✏The Book Club Bible Book Summary : With a foreword by Lionel Shriver, author of We Need To Talk About Kevin, The Book Club Bible is the essential guide to the best book club reads. Every book-club member has felt the pressure to pick out a new title for the whole group to read and enjoy. Wouldn't it be great if there was a book that helped you to make that all-important decision and maintain your place of respect in the book club?Containing a diverse selection of books to choose from, the guide explains why titles are book-club worthy, and includes interesting discussion points and facts, and potential partner books. From chart-toppers to old favourites, every literary taste is catered for and you'll be sure to make an informed and popular choice. Above all, "The Book Club Bible" suggests some damn good reads.
📒Leaving Before The Rains Come ✍ Alexandra Fuller
✏Leaving Before the Rains Come Book Summary : The sequel to the bestselling Don’t Let’s Go to the Dogs Tonight Born in England and uprooted to southern Africa as a toddler by her parents, Alexandra Fuller experienced a unique upbringing – both coloured with tragedy and joy – against the backdrop of the Rhodesian wars. Following her marriage to American Charlie Ross, she leaves Africa for Wyoming in the United States. This sequel to the bestselling Don’t Let’s Go to the Dogs Tonight vividly captures the highs, lows and ultimate dissolution of Fuller’s twenty-year marriage and her unbreakable tie to her African past as she searches for explanations for the present and answers for the future. Interlaced with stories from her childhood in Africa, Fuller paints a brilliant picture of an expatriate’s love for her homeland, a daughter’s acceptance of her father and the moving journey of her marriage and divorce. Poignant, candid and wistfully humorous, Leaving Before the Rains Come will resonate with anyone who has ever fallen out of love – with a person, idea or a place – and into self-acceptance and the belief that only we can save ourselves. ‘Remarkable, beautifully written and fantastically entertaining... a compulsive read’ Observer
📒The House At Sugar Beach ✍ Helene Cooper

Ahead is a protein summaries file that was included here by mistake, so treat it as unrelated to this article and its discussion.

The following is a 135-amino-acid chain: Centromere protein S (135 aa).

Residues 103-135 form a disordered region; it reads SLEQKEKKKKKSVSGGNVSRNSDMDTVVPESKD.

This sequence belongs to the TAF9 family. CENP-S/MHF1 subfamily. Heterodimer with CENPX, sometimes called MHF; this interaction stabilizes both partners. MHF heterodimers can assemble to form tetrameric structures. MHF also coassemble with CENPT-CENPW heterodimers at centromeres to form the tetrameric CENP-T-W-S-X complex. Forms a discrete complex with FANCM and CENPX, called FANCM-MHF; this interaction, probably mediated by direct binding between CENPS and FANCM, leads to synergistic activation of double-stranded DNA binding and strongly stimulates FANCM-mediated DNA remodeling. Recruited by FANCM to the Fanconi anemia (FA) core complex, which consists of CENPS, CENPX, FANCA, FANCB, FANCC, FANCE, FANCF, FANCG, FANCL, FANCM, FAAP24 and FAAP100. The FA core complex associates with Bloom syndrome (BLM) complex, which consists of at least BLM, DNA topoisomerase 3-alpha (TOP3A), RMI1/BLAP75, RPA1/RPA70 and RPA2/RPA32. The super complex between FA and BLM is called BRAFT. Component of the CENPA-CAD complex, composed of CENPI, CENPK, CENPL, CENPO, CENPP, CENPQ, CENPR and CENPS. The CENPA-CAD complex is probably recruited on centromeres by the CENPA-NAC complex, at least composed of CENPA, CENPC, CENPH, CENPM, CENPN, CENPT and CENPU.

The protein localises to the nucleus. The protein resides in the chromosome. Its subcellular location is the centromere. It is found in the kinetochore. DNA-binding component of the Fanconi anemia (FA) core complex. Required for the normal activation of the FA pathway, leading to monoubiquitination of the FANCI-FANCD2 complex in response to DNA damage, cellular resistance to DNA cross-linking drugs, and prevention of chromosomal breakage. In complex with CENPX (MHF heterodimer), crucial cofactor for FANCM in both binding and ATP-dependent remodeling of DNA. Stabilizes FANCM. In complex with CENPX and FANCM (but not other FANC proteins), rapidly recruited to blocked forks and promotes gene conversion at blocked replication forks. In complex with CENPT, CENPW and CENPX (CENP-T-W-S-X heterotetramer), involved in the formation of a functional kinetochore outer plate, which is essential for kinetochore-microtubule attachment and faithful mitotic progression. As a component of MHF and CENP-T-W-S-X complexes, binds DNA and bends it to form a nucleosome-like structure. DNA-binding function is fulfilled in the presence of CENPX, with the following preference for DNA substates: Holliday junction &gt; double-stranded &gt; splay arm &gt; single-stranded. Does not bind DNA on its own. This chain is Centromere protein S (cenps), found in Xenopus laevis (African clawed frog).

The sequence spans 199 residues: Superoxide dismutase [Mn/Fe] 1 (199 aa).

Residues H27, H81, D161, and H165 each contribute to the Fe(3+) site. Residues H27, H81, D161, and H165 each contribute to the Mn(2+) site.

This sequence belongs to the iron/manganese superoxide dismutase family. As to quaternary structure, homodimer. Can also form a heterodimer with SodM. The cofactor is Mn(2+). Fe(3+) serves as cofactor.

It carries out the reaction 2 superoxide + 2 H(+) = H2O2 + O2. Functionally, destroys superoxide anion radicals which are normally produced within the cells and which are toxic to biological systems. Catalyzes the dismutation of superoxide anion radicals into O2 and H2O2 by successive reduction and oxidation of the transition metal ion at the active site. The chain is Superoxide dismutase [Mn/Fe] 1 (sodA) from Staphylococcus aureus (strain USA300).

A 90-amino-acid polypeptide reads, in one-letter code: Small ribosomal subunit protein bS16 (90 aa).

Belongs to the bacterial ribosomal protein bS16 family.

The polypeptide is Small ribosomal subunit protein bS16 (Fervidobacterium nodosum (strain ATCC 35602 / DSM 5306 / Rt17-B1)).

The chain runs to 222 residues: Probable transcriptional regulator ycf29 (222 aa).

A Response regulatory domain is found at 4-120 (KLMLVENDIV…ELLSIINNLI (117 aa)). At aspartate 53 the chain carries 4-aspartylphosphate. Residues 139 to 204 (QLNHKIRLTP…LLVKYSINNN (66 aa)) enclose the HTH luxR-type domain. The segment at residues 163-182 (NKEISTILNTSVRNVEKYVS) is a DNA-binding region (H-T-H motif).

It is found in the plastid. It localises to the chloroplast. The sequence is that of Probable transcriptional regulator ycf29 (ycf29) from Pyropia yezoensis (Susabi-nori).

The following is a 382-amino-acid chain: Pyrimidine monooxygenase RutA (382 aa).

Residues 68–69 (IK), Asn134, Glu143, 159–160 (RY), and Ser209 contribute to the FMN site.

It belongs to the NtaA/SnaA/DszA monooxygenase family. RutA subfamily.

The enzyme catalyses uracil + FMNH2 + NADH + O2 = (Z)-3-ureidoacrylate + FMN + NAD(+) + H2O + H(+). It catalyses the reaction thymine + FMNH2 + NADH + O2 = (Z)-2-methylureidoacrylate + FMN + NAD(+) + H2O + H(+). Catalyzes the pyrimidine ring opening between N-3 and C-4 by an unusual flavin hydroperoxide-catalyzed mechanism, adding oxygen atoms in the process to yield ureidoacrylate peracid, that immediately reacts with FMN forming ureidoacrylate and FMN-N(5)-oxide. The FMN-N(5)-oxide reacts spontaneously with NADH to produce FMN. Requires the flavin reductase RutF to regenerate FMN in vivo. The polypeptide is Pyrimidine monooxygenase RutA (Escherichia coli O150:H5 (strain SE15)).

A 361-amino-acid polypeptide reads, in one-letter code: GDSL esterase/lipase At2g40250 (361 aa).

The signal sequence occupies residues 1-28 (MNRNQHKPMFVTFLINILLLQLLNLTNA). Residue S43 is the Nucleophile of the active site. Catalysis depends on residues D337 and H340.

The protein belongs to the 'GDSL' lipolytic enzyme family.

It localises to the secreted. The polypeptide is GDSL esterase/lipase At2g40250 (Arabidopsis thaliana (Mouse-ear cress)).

✏The House at Sugar Beach Book Summary : Journalist Helene Cooper examines the violent past of her home country Liberia and the effects of its 1980 military coup in this deeply personal memoir and finalist for the 2008 National Book Critics Circle Award. Helene Cooper is “Congo,” a descendant of two Liberian dynasties—traced back to the first ship of freemen that set sail from New York in 1820 to found Monrovia. Helene grew up at Sugar Beach, a twenty-two-room mansion by the sea. Her childhood was filled with servants, flashy cars, a villa in Spain, and a farmhouse up-country. It was also an African childhood, filled with knock foot games and hot pepper soup, heartmen and neegee. When Helene was eight, the Coopers took in a foster child—a common custom among the Liberian elite. Eunice, a Bassa girl, suddenly became known as “Mrs. Cooper’s daughter.” For years the Cooper daughters—Helene, her sister Marlene, and Eunice—blissfully enjoyed the trappings of wealth and advantage. But Liberia was like an unwatched pot of water left boiling on the stove. And on April 12, 1980, a group of soldiers staged a coup d'état, assassinating President William Tolbert and executing his cabinet. The Coopers and the entire Congo class were now the hunted, being imprisoned, shot, tortured, and raped. After a brutal daylight attack by a ragtag crew of soldiers, Helene, Marlene, and their mother fled Sugar Beach, and then Liberia, for America. They left Eunice behind. A world away, Helene tried to assimilate as an American teenager. At the University of North Carolina at Chapel Hill she found her passion in journalism, eventually becoming a reporter for the Wall Street Journal and the New York Times. She reported from every part of the globe—except Africa—as Liberia descended into war-torn, third-world hell. In 2003, a near-death experience in Iraq convinced Helene that Liberia—and Eunice—could wait no longer. At once a deeply personal memoir and an examination of a violent and stratified country, The House at Sugar Beach tells of tragedy, forgiveness, and transcendence with unflinching honesty and a survivor's gentle humor. And at its heart, it is a story of Helene Cooper’s long voyage home.